Shifting Sands of Time

Shifting Sands of Time

  •           Shifting Sands of time 
  •        An Empire  won and lost
  •        The day we almost changed history
  •        An interesting historical

The history of Punjab goes back to the times of the Indus Valley civilization and to the arrival of the Aryans, followed by devastation brought in by wave after wave of invaders for centuries.
Medieval Punjab saw the supremacy of the Mughals.

Maharaja Ranjit Singh
The Maharaja united Punjab and ruled it for nearly forty years. After his death in 1839, the Sikhs could not find another able leader who could keep the Sikh Raj intact. The following account is of the turbulent times the Sikhs had to face during the wars and eventual defeats.

The Empire

An Empire won and lost.........

Ranjit Singh in 1801 proclaimed himself Maharaja of Punjab, and thus the first Sikh kingdom was established. But it was the realm of Punjab, and he engaged Sikhs, Hindus and Muslims in governance, both on his army and administration. 

The period covering the rise and reign of Maharaja Ranjit Singh from 1799 to 1839, was the glorious and magnificent era of the growth ‘The Sikh Empire’

Throne of Maharaja Ranjit at V&A Museum London
In 1826 when Ranjit Singh and the Punjab Durbar crossed over from the East to the West to build a kingdom which took in its stride all the territory through the N.W. Frontier up to Kabul in the west, and which included Kashmir, Ladakh, all the way to Tibet, way up north.

Maharaja  Ranjit Singh listening to Guru Granth Sahib recitation
This was Ranjit Singh’s undisputed empire, conquered and governed by his Afghans, Gurkhas, Dogras, Muslims and Sikhs. As advisers and administrators, he had one of the famous Fakir Brothers, Azizudin, to look after foreign affairs, and Dina Nath a Kashmiri Brahmin to handle revenue and finance.
In his army, he employed great military captains from Napoleon’s Grand Armee: Jean Francis Allard, Jean Baptiste Ventura, Paola Avitable were amongst them. In Henri Court, he had a great caster of guns, who alongside Ranjit Singh’s master gunner, General Elahi Buksh, created regiments of artillery which could hold their own against any European army.

The British cautious opinion was that Ranjit Singh’s units were almost as good as the best in the British army and far superior to the mercenary "native" Indian units which were trained and employed by the British.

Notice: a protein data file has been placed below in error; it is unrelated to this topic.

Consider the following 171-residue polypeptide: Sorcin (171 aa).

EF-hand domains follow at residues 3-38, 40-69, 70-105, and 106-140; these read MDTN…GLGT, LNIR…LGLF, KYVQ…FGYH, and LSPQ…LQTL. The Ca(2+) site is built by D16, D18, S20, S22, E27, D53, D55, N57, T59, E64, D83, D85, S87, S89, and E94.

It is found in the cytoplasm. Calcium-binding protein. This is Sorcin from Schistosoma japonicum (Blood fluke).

In favour of diplomacy, Maharaja Ranjit Singh held back the further expansion of his eastern frontiers, in consequence thwarting further expansionism designs of the British.

Following Ranjit Singh’s death on June 27, 1839, the Punjab Durbar went through a traumatic period, as there was no one who could continue his legacy. However, for the British, this was just the opportunity they were looking for to annexe the kingdom of Punjab.

It is this period that takes us through the pinnacle of Punjabi rule under Ranjit Singh and highlights the great fighting qualities of the Punjabi soldiers. Contrary to above it exposes the fact as well, that internal intrigue and treachery have always been the bane of Punjab. 

The slow decline of the Punjab Durbar thereafter, till the annexation of Punjab by the British, forms a very interesting period of North India’s history.

From December 1845 to February 1846 five Anglo Sikh wars took place resulting in the partial subjugation of the Sikh kingdom. It was the outcome of British expansionism and the near anarchical conditions that overtook the Lahore court after the death of Maharaja Ranjit Singh in June 1839. 

.Before the Sabraon battle of 10th February 1846, Gulab Singh Dogra, the de facto Prime Minister of the Sikh Government at Lahore was already in treasonable communication with the British and had promised to render  all possible help and aid the enemy to inflict a defeat on the Khalsa Army with a view to facilitating occupation of Lahore by the British forces. Gulab Singh Dogra had also his private army of 40,000 Dogras standing by, ready to come to the aid of the British, in case they found difficult to defeat the Khalsa Army.

While these battles were going on, Gulab Singh looted Ranjit Singh's treasury.

"Gulab Singh Dogra carried off to Kashmir the accumulated treasures of Ranjit Singh. Sixteen carts were filled with rupees and other silver coins, while 500 horsemen were each entrusted with gold mohurs (coins) and his orderlies with jewellery and other valuable articles" 
(Latif, History of Punjab, page 507).

Lord Hardinge, the British Governor-General of India, in a letter dated 2nd March 1845 to his wife, Lady Hardinge, wrote,

 "The man I have to deal with, Gulab Singh, is the greatest rascal in Asia" (Hardinge Family Papers, Penshurst, Kent).

The territory of Jammu and Kashmir.....85,000sq miles was given gratis by British, as a payoff to Raja Gulab Singh for the Dogra support in the Anglo Sikh wars.

Sir James Hope Grant
General Sir Hope Grant recorded, "The fate of British India trembled in the balance. Truly, the night was one of gloom and foreboding and perhaps never in the annals of warfare has a British army on so large a scale been nearer to defeat which would have involved annihilation".